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My husband is pretty awesome.  We’ve been married for five years, and the theme of our Virginia-chic wedding was “Beach Boy Meets Mountain Girl.”  He takes good pictures and he drives dirt roads like a champ.  Our pets are also pretty cool.  We have a crazy dog and a 20-pound cat.  They’re not friends, but they seem to like us okay.  I ask Graham at least once a day when we can get a couple of goats.  And maybe a pony.  And a pot-bellied pig.

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We live in a 200-year-old house.  When I tell people this, they usually either gush about how cool that is or ask how much work that is.  It’s both cool and a lot of work.  We consider ourselves stewards, not residents, and we feel a tremendous sense of responsibility to give this house the care and attention it deserves.  Which is a lot.  #oldhouselife

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I read.  I don’t just like to read.  I consider it a really vital part of who I am.  I think words are their own special kind of magic – authors take a blank page and create something that didn’t exist before.  I usually read over 100 books in a year.  I’m particularly fond of Neil Gaiman, and if I could bring an author back from the dead, it would be Mark Twain.  Or Shakespeare.  Or maybe Chaucer.  Or Vonnegut.  Yeah, no, I can’t pick just one.

I write.  Duh.  You’re here, on my blog, reading a post that I’ve written.  I’m working on a couple of novels, I write for a local publication, and I’ve also been known to write an occasional poem or song.  Usually when I’ve had a little too much wine.

I also sing.  My whole family does music.  I’ve been told by several of my relatives that I was singing before I could talk.  I obviously can’t attest to the veracity of this claim, but I’m inclined to believe it.  I started out doing country, moved on to musicals and then to studying opera, and now I’m back to country (real country – Dolly Parton is my spirit animal), with some bluegrass, folk, and Americana in the mix, as well.  When my dad and I play together, we call ourselves “Rum and Wine.”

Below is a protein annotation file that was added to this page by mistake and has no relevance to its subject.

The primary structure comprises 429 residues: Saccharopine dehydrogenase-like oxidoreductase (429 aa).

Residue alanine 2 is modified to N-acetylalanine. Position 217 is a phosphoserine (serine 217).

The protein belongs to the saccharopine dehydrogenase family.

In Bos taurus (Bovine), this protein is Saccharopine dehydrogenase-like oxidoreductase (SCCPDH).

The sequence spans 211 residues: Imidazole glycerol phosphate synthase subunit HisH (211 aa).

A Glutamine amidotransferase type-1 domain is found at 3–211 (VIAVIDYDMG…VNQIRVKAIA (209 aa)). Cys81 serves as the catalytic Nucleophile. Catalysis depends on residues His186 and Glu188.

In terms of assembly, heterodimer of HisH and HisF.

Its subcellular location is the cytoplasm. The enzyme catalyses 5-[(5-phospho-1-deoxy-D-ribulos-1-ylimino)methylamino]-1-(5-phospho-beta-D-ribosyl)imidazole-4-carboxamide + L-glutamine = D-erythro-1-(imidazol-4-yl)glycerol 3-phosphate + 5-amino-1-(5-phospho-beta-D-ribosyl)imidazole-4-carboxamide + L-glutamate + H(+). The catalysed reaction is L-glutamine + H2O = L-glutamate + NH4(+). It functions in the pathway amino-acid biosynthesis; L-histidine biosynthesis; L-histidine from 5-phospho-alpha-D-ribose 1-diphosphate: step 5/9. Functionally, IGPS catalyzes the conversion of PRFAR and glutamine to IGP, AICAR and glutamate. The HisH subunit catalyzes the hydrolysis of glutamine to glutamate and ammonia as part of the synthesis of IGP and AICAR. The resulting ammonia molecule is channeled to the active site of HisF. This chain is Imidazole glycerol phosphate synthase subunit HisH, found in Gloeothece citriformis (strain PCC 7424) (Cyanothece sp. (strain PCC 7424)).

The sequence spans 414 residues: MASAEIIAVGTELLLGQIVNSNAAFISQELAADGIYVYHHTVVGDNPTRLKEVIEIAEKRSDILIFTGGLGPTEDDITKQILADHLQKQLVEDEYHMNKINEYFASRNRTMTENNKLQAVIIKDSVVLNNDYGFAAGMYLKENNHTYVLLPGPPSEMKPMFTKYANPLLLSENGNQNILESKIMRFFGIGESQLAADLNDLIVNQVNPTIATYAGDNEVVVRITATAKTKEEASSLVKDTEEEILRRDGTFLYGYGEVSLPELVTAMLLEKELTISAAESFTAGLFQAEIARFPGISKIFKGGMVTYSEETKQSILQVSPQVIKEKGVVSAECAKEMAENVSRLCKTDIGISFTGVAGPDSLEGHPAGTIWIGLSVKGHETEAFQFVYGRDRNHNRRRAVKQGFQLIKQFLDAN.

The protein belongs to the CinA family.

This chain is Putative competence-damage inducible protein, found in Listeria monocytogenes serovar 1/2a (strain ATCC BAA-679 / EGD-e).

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I’m a big advocate for historic preservation.  I live in a historic village that’s situated minutes from new neighborhood development in Loudon County.  Living in a part of the country that’s at risk for major over-development of monotonous monopoly houses and suburban sprawl, I firmly believe in preserving historic structures and natural areas.  I think they’re a valuable, essential part of any community and we’re all better off for appreciating them.

I’m a good cook.  My kitchen is tiny, and I think I’m proof that a big kitchen isn’t necessary to cook a good meal.

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My last big project was dumplings.  201 dumplings, more precisely.  Hand-mixed filling, hand-crimped wrappers, and fried in batches of eight.  It was…an experience.

Dumplings

I really love to incorporate local ingredients, especially local booze.  And speaking of booze…

I love wineries, breweries, and cideries.  And luckily, living where I do, I’ve got lots of choices.  On weekends, I’m always out exploring new places with my husband and our friends.  Virginia wine has come a really long way in a short amount of time, and I think that’s worth celebrating.

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Adventure is everything.  Life is too short to sit at home, and the world is too big and too interesting to not see.  I like exploring, I like learning new things, I like meeting new people, and I believe that an adventure can be as big or as small as you want it to be.  For those of us with itchy feet and empty wallets, it’s important to keep perspective – there’s plenty to experience right outside the front door.